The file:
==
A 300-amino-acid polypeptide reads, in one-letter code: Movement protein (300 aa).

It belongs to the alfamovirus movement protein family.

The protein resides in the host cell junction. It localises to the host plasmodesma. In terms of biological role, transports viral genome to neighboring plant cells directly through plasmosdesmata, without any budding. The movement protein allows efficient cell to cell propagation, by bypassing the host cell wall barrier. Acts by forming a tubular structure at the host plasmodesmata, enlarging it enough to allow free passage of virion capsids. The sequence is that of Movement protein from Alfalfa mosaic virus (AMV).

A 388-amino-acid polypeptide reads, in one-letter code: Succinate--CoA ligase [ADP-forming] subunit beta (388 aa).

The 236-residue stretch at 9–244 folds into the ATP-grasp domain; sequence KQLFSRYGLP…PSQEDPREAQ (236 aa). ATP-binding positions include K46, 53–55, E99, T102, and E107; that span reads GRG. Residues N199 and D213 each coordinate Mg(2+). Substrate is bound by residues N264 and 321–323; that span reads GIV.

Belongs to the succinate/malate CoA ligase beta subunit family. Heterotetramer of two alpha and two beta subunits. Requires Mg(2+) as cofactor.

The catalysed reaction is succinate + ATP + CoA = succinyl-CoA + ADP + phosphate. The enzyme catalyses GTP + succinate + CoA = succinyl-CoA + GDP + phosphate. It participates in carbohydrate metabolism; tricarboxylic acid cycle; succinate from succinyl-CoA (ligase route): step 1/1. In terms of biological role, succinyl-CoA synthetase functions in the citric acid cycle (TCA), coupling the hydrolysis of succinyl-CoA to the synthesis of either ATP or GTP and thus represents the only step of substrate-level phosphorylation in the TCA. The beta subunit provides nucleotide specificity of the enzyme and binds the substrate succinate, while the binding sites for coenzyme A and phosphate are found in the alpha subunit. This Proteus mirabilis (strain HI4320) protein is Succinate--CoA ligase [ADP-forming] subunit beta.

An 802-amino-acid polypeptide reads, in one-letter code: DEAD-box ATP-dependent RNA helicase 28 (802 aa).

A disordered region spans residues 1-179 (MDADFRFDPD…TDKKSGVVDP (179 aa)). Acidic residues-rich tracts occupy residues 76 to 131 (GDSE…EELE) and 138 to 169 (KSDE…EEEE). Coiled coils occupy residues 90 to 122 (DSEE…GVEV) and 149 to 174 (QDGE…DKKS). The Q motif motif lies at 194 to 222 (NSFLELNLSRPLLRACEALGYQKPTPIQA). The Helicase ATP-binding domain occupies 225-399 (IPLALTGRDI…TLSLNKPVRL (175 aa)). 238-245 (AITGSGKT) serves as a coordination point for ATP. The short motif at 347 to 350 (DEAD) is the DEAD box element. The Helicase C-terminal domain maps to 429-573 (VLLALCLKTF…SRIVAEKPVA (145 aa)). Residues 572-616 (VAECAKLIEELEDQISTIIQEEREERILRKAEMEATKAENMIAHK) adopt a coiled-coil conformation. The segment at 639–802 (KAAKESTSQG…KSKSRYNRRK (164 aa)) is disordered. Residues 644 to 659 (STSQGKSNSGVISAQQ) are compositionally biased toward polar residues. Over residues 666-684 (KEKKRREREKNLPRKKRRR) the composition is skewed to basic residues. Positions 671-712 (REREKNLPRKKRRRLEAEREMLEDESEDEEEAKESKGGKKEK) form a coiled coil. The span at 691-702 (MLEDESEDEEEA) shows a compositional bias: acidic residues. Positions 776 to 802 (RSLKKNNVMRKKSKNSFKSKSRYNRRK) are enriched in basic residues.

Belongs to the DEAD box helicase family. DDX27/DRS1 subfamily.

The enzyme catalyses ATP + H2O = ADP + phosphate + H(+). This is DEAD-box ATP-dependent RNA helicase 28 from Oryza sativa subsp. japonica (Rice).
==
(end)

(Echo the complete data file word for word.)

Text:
A 300-amino-acid polypeptide reads, in one-letter code: Movement protein (300 aa).

It belongs to the alfamovirus movement protein family.

The protein resides in the host cell junction. It localises to the host plasmodesma. In terms of biological role, transports viral genome to neighboring plant cells directly through plasmosdesmata, without any budding. The movement protein allows efficient cell to cell propagation, by bypassing the host cell wall barrier. Acts by forming a tubular structure at the host plasmodesmata, enlarging it enough to allow free passage of virion capsids. The sequence is that of Movement protein from Alfalfa mosaic virus (AMV).

A 388-amino-acid polypeptide reads, in one-letter code: Succinate--CoA ligase [ADP-forming] subunit beta (388 aa).

The 236-residue stretch at 9–244 folds into the ATP-grasp domain; sequence KQLFSRYGLP…PSQEDPREAQ (236 aa). ATP-binding positions include K46, 53–55, E99, T102, and E107; that span reads GRG. Residues N199 and D213 each coordinate Mg(2+). Substrate is bound by residues N264 and 321–323; that span reads GIV.

Belongs to the succinate/malate CoA ligase beta subunit family. Heterotetramer of two alpha and two beta subunits. Requires Mg(2+) as cofactor.

The catalysed reaction is succinate + ATP + CoA = succinyl-CoA + ADP + phosphate. The enzyme catalyses GTP + succinate + CoA = succinyl-CoA + GDP + phosphate. It participates in carbohydrate metabolism; tricarboxylic acid cycle; succinate from succinyl-CoA (ligase route): step 1/1. In terms of biological role, succinyl-CoA synthetase functions in the citric acid cycle (TCA), coupling the hydrolysis of succinyl-CoA to the synthesis of either ATP or GTP and thus represents the only step of substrate-level phosphorylation in the TCA. The beta subunit provides nucleotide specificity of the enzyme and binds the substrate succinate, while the binding sites for coenzyme A and phosphate are found in the alpha subunit. This Proteus mirabilis (strain HI4320) protein is Succinate--CoA ligase [ADP-forming] subunit beta.

An 802-amino-acid polypeptide reads, in one-letter code: DEAD-box ATP-dependent RNA helicase 28 (802 aa).

A disordered region spans residues 1-179 (MDADFRFDPD…TDKKSGVVDP (179 aa)). Acidic residues-rich tracts occupy residues 76 to 131 (GDSE…EELE) and 138 to 169 (KSDE…EEEE). Coiled coils occupy residues 90 to 122 (DSEE…GVEV) and 149 to 174 (QDGE…DKKS). The Q motif motif lies at 194 to 222 (NSFLELNLSRPLLRACEALGYQKPTPIQA). The Helicase ATP-binding domain occupies 225-399 (IPLALTGRDI…TLSLNKPVRL (175 aa)). 238-245 (AITGSGKT) serves as a coordination point for ATP. The short motif at 347 to 350 (DEAD) is the DEAD box element. The Helicase C-terminal domain maps to 429-573 (VLLALCLKTF…SRIVAEKPVA (145 aa)). Residues 572-616 (VAECAKLIEELEDQISTIIQEEREERILRKAEMEATKAENMIAHK) adopt a coiled-coil conformation. The segment at 639–802 (KAAKESTSQG…KSKSRYNRRK (164 aa)) is disordered. Residues 644 to 659 (STSQGKSNSGVISAQQ) are compositionally biased toward polar residues. Over residues 666-684 (KEKKRREREKNLPRKKRRR) the composition is skewed to basic residues. Positions 671-712 (REREKNLPRKKRRRLEAEREMLEDESEDEEEAKESKGGKKEK) form a coiled coil. The span at 691-702 (MLEDESEDEEEA) shows a compositional bias: acidic residues. Positions 776 to 802 (RSLKKNNVMRKKSKNSFKSKSRYNRRK) are enriched in basic residues.

Belongs to the DEAD box helicase family. DDX27/DRS1 subfamily.

The enzyme catalyses ATP + H2O = ADP + phosphate + H(+). This is DEAD-box ATP-dependent RNA helicase 28 from Oryza sativa subsp. japonica (Rice).